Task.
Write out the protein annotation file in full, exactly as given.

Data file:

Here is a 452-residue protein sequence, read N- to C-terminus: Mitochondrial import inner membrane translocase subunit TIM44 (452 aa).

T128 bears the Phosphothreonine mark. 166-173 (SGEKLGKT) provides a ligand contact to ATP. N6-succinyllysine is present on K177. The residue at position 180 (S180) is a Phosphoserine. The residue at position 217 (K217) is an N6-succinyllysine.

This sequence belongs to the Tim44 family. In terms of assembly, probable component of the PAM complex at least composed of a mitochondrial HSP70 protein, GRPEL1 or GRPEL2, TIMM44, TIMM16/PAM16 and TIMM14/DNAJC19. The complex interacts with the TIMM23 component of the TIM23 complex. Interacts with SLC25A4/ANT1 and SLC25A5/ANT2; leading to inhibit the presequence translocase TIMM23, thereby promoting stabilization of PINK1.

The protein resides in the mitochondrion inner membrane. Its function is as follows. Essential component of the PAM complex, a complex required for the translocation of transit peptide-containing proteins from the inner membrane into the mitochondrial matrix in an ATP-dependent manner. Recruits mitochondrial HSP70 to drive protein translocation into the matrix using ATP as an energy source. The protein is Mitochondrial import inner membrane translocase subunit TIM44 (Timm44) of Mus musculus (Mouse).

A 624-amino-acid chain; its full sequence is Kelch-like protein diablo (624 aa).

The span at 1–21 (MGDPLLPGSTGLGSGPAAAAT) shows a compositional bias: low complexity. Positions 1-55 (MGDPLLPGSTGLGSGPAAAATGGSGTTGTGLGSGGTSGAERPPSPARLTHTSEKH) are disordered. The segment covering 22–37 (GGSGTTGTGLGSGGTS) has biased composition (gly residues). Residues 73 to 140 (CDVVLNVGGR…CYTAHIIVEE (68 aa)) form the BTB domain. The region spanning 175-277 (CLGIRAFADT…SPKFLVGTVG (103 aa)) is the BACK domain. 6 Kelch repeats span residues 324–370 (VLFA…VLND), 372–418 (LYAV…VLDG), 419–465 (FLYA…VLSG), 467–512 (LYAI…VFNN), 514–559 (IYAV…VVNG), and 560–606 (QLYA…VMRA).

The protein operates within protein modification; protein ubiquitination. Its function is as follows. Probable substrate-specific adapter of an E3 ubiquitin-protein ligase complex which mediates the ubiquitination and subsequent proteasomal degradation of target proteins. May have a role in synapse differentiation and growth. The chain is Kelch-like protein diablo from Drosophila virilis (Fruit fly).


Here is a 452-residue protein sequence, read N- to C-terminus: Mitochondrial import inner membrane translocase subunit TIM44 (452 aa).

T128 bears the Phosphothreonine mark. 166-173 (SGEKLGKT) provides a ligand contact to ATP. N6-succinyllysine is present on K177. The residue at position 180 (S180) is a Phosphoserine. The residue at position 217 (K217) is an N6-succinyllysine.

This sequence belongs to the Tim44 family. In terms of assembly, probable component of the PAM complex at least composed of a mitochondrial HSP70 protein, GRPEL1 or GRPEL2, TIMM44, TIMM16/PAM16 and TIMM14/DNAJC19. The complex interacts with the TIMM23 component of the TIM23 complex. Interacts with SLC25A4/ANT1 and SLC25A5/ANT2; leading to inhibit the presequence translocase TIMM23, thereby promoting stabilization of PINK1.

The protein resides in the mitochondrion inner membrane. Its function is as follows. Essential component of the PAM complex, a complex required for the translocation of transit peptide-containing proteins from the inner membrane into the mitochondrial matrix in an ATP-dependent manner. Recruits mitochondrial HSP70 to drive protein translocation into the matrix using ATP as an energy source. The protein is Mitochondrial import inner membrane translocase subunit TIM44 (Timm44) of Mus musculus (Mouse).

A 624-amino-acid chain; its full sequence is Kelch-like protein diablo (624 aa).

The span at 1–21 (MGDPLLPGSTGLGSGPAAAAT) shows a compositional bias: low complexity. Positions 1-55 (MGDPLLPGSTGLGSGPAAAATGGSGTTGTGLGSGGTSGAERPPSPARLTHTSEKH) are disordered. The segment covering 22–37 (GGSGTTGTGLGSGGTS) has biased composition (gly residues). Residues 73 to 140 (CDVVLNVGGR…CYTAHIIVEE (68 aa)) form the BTB domain. The region spanning 175-277 (CLGIRAFADT…SPKFLVGTVG (103 aa)) is the BACK domain. 6 Kelch repeats span residues 324–370 (VLFA…VLND), 372–418 (LYAV…VLDG), 419–465 (FLYA…VLSG), 467–512 (LYAI…VFNN), 514–559 (IYAV…VVNG), and 560–606 (QLYA…VMRA).

The protein operates within protein modification; protein ubiquitination. Its function is as follows. Probable substrate-specific adapter of an E3 ubiquitin-protein ligase complex which mediates the ubiquitination and subsequent proteasomal degradation of target proteins. May have a role in synapse differentiation and growth. The chain is Kelch-like protein diablo from Drosophila virilis (Fruit fly).